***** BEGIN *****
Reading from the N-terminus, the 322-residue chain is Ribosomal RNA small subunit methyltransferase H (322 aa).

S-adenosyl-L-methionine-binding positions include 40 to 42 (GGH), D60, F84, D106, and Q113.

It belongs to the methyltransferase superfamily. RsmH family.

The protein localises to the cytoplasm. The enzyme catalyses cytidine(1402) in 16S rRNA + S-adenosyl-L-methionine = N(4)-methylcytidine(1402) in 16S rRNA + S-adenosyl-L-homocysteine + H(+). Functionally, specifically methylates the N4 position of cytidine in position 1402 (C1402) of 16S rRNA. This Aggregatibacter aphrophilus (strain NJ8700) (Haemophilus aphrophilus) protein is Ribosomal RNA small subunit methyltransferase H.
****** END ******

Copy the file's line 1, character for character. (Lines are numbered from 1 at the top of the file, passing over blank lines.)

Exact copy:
Reading from the N-terminus, the 322-residue chain is Ribosomal RNA small subunit methyltransferase H (322 aa).